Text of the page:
Author Topic: Bike tracks like this one?  (Read 11218 times)

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Offline kussos

Bike tracks like this one?
« on: February 22, 2014, 06:24:01 am »
Hi lads

Id like to go around the globe on my MTB, but since I want to hit rural regions with crappy roads, id like to improve my bike skills.
Does anyone know where I can find something like the track seen in the photo beneath? Looks goods to improve bike skills on.

I live in London UK.



www.dirtbuilders.com

Offline madonarosy

Re: Bike tracks like this one?
« Reply #1 on: January 15, 2017, 05:30:06 pm »
what you mention here Bike tracks or Track cycling ? interesting topic . you know 3o cycle trails and bike tracks available in Peninsula .. Although I dont know the details about bike track , I am looking for a   hybrid bikes and while i am searching this forum i got your post . I am following your post for getting more information . I got bike reviews on here
« Last Edit: February 14, 2017, 03:16:51 am by madonarosy »
madona rosy

Offline EzRock1523

Re: Bike tracks like this one?
« Reply #2 on: August 14, 2022, 05:28:29 am »
You could search for local fb bike group in your area/city. I am sure there are tracks like this across london. And chances are that you might find new friends as well.

Offline ray b

Re: Bike tracks like this one?
« Reply #3 on: August 14, 2022, 09:44:34 pm »
Hi lads
... id like to improve my bike skills.
I live in London UK.
A lot of the pros will tell you that mountain biking is a great way to improve your skills. I've found that almost everything on dirt transfers well to the road. I mean, if you're concerned about safety loaded up and flying downhill on a sketchy surface, than simple low friction mountain bike trails are the way to go.

The track that's being built looks like fun, but it's not going to prepare you for that off-camber downhill turn with gravel or sand in the corner.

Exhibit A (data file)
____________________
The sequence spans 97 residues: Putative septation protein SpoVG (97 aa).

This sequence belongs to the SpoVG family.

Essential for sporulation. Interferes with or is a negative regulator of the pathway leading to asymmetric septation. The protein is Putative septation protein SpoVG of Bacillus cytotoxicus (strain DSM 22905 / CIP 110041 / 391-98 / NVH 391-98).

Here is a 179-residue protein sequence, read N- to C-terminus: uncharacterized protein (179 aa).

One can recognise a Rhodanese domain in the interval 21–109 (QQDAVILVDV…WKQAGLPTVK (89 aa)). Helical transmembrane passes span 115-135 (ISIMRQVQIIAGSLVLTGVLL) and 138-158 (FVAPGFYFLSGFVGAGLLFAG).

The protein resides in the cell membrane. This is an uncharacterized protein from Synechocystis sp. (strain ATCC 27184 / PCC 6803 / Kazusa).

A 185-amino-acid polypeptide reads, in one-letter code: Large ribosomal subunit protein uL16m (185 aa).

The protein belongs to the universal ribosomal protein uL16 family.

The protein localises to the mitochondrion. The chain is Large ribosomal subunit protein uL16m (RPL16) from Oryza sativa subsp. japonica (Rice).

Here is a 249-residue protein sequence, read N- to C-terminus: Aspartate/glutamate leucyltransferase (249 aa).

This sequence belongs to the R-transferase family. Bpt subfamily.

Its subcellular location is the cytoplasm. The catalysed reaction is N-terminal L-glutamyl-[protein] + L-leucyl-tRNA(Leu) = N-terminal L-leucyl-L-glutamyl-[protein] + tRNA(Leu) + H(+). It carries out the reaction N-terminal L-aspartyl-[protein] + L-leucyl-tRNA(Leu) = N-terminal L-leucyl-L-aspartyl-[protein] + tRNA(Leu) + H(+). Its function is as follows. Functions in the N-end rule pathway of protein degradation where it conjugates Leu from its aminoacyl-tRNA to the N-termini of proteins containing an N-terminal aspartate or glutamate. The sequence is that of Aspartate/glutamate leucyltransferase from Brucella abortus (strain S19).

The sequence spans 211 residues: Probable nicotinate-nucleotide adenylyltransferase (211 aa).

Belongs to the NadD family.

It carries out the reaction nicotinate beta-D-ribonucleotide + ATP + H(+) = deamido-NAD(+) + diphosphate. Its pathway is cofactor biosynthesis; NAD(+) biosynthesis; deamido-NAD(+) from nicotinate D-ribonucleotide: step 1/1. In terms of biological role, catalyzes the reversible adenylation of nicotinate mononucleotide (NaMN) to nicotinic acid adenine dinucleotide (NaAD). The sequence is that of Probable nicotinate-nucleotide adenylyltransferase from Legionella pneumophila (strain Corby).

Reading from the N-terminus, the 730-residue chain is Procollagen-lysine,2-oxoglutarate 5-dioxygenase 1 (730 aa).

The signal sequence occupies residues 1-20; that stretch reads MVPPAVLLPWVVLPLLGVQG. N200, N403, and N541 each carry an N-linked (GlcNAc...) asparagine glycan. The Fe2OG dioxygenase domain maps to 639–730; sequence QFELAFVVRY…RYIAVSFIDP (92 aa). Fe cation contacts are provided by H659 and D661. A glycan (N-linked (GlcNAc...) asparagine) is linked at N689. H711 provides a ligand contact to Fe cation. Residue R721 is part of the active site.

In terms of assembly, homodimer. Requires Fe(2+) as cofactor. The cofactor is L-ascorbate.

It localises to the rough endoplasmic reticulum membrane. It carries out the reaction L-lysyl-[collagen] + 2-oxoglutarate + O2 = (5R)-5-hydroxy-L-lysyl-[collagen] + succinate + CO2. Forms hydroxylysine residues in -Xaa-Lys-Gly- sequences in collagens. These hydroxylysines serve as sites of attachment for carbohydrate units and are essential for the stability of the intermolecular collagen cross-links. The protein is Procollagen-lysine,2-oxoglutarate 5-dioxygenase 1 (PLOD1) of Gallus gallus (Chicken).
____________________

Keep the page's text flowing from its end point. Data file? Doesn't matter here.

And if you're looking for fun, as you know, plenty of great mountain biking around London.... Just don't get sucked into the macho, over-your-head runs that might leave you injured and unable to make the trip of a lifetime. Slow is smooth, smooth is fast.

Second thought: Take an inventory of the skills you'll need on the road. Handling a loaded world tourer will seem second nature after the first thousand miles. Bike handling, though important to avoid injury, will come with time and patience. As you know, your loaded mountain bike behaves nothing like an unloaded bike, and there are specific skills you'll only learn on the road. On the other hand, how are your mechanical skills? I was impressed by an astrophysicist I met on the trail last summer who considered a job/internship at a NY bicycle shop an important part of his preparation. Also, have you been camping recently? A couple of weekend overnights will do more to ensure an enjoyable trip than playing on a concrete track with a competive bunch of adolescents, who ride like they don't have to go to work on Monday.

Best of wishes.
“A good man always knows his limitations.”